March 30th: Genuine Error, Altered Coin, or Completely Counterfeit?

Discussion in 'US Coins Forum' started by JCro57, Mar 29, 2020.

  1. JCro57

    JCro57 Making Errors Great Again

    Tell me WHY you think your answer is correct.

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  3. MeowtheKitty

    MeowtheKitty Well-Known Member

    Meow can only say that, that looks crazy neat!
     
  4. fretboard

    fretboard Defender of Old Coinage!

    Someone damaged it by cutting it. Sorry but it looks fugly to me. :D
     
  5. igotchange

    igotchange Active Member

    fake the dates are two different fonts.
     
  6. ToughCOINS

    ToughCOINS Dealer Member Moderator

    I believe that this is a genuine error.

    I believe it was not cut, but is misshapen to one side because the bottom (dated area) of the dime was very close to the quarter collar, leaving most of the other side of the coin unconstrained, and able to expand as both the Washington design and the local hardening of the Roosevelt features permitted.

    Much of Roosevelt's portrait was reflowed because of the depth of the portrait and eagle recesses in the Washington dies, yet other areas of the dime did not reflow as much because they aligned with the flat fields and shallow letters of the quarter where there was less demand for filling of voids in the dies.
     
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  7. spirityoda

    spirityoda Coin Junky Supporter

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  8. thomas mozzillo

    thomas mozzillo Well-Known Member

    I'm not going to guess. Only following this to see the correct answer. :)
     
  9. tmoneyeagles

    tmoneyeagles Indian Buffalo Gatherer

    I don't believe it is genuine. I'm not an error guy, but I cannot recall seeing a coin that was struck on the wrong planchet that had already been struck by the die of the correct coin.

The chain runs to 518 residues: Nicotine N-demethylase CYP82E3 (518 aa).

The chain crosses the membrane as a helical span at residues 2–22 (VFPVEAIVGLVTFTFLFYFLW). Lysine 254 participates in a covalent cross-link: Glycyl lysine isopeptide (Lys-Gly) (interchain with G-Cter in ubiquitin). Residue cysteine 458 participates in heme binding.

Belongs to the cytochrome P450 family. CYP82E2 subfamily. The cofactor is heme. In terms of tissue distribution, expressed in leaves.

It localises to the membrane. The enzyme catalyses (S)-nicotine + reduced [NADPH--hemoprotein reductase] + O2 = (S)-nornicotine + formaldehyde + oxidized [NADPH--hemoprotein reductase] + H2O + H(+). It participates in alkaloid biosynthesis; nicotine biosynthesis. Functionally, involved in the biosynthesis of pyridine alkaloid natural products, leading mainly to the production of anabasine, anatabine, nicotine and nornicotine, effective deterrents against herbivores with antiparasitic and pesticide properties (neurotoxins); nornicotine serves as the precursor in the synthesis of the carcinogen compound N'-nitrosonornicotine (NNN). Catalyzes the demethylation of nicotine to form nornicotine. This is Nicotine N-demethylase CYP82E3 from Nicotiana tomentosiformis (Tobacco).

10. paddyman98

    paddyman98 Let me burst your bubble! Supporter

    It's a Quarter struck on a Silver Dime.
    Double denomination error.

    But I think it was an Intentionally made alteration with help by a Mint Employee back in 1963.

    So altered. First the Dime was struck then fed into a Quarter chamber to be struck by Quarter dies.
     
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  11. cpm9ball

    cpm9ball CANNOT RE-MEMBER

    I think it is an altered coin. An employee at the Mint needed a quarter for the soda machine in the break room. ~ Chris
     
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  12. gronnh20

    gronnh20 Well-Known Member

    The reverse shows a reverse B from the quarter die. I think the coin is genuine also. Probably a little help from a mint employee.
     
  13. Treashunt

    Treashunt The Other Frank

    They should be different fonts, one is a dime, one a quarter
     
  14. Treashunt

    Treashunt The Other Frank

    And, Yes, genuine, .

    Not saying if it had help or not, but struck in the mint
     
  15. Robert Ransom

    Robert Ransom Well-Known Member

    A classic case of a "conundrum wrapped in an enigma".
     
  16. JCro57

    JCro57 Making Errors Great Again

    ANSWER: ALTERED

    The silver dime planchet and 10 cent strike is genuine, but the quarter dies are fake. Very soft quarter details for the last (second) strike, even being a thinner planchet.
     
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  17. Pickin and Grinin

    Pickin and Grinin Well-Known Member

    When looking at these type of double strikes. Shouldn't the perimeter lettering have stronger details than the deeper center details of the die? Just trying to get a handle on how to break them down?
     
  18. TypeCoin971793

    TypeCoin971793 Just a random nobody who doesn’t know anything...

    I know I’m late.

    I could tell that the host coin was genuine and over struck by the quarter impression. However, the image of the quarter was fuzzy, which to me indicated counterfeit dies
     
  19. Dougmeister

    Dougmeister Well-Known Member

    It is genuine.

    Why? Because I want it to be... THAT'S why. ;-)

    (And yes, I already read your answer that it is, in fact, altered ;-)
     
  20. cpm9ball

    cpm9ball CANNOT RE-MEMBER

    Yeah, and the employee who lost his "pseudo-quarter" in the soda machine when it jammed up the works was fired! ~ Chris
     
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